I understand trade unions opposition to trade with China. They cite cheap labor, currency manipulation, and a poor environmental record. What do they say about our trade deficit with Germany?

    With respect to the USA, they say, "rearrangements of national priorities will be required to keep the budget deficit and the gross national debt around 4 percent and 114 percent of GDP respectively." Those priorities will be better spelled out after the election. We kind of know what Hillary Clinton will do. Trump's policies leave a lot of guess work.

    There is more in the article. I call attention to it because of the G20 meeting in China. I don't know how all this fits with the MMT philosophy.

    Hi Schmidt,

    The article and the ideas expressed are all ass backwards.

    What the U.S. should do is balance the national economy with a Job Guarantee, let the government deficit float as a residual, and encourage imports.

    Imports create fiscal space for lower taxes or more government spending.

    Economics is the opposite of religion: it is better to receive than to give.

    We should be giving awards to exporters to the U.S.

    The only restraints I would place would be for moral, political, or national defense reasons.

    The idea that foreigners working to send us their real stuff so they can save our currency are free-loaders sucking us dry is absolute, convoluted nonsense.

    We are letting imports unemploy our people, when we could easily lower taxes or ramp up government spending to replenish the loss of incomes from the foreign demand leakages. It's not China's or Germany's fault we don't maintain domestic employment at full employment levels.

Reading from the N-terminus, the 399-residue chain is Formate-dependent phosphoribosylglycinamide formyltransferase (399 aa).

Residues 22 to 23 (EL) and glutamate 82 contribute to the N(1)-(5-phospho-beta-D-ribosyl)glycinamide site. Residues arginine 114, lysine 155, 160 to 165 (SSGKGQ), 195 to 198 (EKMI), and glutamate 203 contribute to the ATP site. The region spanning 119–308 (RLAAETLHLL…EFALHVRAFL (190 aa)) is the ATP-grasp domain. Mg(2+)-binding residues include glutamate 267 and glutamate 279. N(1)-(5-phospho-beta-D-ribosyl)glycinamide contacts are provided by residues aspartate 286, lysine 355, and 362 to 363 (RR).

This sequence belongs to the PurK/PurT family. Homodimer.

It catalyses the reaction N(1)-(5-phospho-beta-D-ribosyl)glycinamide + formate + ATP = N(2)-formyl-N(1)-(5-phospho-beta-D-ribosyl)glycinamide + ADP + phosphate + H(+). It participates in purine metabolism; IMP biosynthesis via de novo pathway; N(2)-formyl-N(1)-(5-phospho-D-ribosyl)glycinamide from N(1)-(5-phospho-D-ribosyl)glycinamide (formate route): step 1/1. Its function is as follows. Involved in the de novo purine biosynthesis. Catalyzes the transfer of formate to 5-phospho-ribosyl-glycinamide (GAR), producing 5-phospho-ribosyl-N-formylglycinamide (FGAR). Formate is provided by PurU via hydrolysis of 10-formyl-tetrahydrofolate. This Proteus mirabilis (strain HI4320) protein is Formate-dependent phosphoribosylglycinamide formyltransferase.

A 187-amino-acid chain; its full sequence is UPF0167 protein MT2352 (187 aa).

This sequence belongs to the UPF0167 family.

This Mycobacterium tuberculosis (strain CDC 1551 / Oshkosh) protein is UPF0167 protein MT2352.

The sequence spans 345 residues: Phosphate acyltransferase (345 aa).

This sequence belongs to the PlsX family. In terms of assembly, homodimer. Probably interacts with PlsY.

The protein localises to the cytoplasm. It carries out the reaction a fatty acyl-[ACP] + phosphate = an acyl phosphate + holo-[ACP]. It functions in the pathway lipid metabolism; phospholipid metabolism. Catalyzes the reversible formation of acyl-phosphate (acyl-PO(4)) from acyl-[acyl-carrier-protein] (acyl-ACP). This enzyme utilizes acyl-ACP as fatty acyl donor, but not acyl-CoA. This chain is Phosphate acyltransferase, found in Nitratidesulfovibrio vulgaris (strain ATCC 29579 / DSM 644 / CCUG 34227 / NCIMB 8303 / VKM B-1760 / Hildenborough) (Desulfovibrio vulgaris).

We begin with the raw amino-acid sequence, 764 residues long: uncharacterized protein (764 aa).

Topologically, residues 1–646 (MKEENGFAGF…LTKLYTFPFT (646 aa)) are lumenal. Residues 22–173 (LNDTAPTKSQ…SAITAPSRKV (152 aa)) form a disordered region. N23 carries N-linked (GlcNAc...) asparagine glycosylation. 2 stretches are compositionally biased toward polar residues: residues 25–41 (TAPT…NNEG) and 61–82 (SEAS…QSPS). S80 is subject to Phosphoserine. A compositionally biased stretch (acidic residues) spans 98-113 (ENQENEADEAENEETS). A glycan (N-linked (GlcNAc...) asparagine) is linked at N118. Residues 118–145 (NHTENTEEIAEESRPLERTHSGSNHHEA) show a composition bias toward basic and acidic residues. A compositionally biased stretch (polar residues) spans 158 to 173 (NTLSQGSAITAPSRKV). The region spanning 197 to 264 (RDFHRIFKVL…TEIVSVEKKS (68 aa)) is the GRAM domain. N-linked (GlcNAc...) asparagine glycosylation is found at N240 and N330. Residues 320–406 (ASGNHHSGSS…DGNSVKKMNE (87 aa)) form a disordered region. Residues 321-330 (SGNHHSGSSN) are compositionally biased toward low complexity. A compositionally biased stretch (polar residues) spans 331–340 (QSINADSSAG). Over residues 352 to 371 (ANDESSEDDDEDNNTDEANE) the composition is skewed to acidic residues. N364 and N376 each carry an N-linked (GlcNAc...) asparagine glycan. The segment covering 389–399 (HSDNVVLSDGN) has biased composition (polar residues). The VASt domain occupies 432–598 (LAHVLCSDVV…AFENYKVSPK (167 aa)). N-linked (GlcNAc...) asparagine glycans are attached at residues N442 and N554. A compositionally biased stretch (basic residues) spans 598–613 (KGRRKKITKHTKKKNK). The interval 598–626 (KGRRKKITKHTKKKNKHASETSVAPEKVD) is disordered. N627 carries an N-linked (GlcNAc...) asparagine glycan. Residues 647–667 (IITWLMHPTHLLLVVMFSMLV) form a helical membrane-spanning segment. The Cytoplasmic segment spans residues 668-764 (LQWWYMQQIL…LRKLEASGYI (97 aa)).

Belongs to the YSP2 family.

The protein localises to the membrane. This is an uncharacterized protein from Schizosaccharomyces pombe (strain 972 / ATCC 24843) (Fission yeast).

• Strongly Liberal Democrat
    Democrat
    Pensacola, FL
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    "It's not China's or Germany's fault we don't maintain domestic employment at full employment levels."

    Create goods and services to sell. Without a doubt that is the consenus of logical analytical minds. The execution is either excused by elitism or prevented by realism. In any case it is unattainable as long as working people are blamed and accept the blame.

  • Strongly Liberal Democrat
    Democrat
    Dallas, TX
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    Chet Ruminski Wrote:

    "It's not China's or Germany's fault we don't maintain domestic employment at full employment levels."

    Create goods and services to sell. Without a doubt that is the consenus of logical analytical minds. The execution is either excused by elitism or prevented by realism. In any case it is unattainable as long as working people are blamed and accept the blame.

    There is no shortage of core consumer goods or services in the U.S. economy. There is an ability to purchase what is and/or can be produced problem. The easy solution is cutting taxes and/or government spending increases so businesses and households have more income to spend. We have a capacity utilization problem.

    If we are going to cut taxes, it's better to start by cutting regressive taxes and reducing the tax burden of low income tax payers who have the highest propensity to spend.

    We need more fundamental change, etc. But immediate relief is possible with some combination or isolation of tax cuts and/or government spending increases. We need a JG to solve the unemployment problem permanently, but we can still do better than we are doing today, and it's hard to do worse.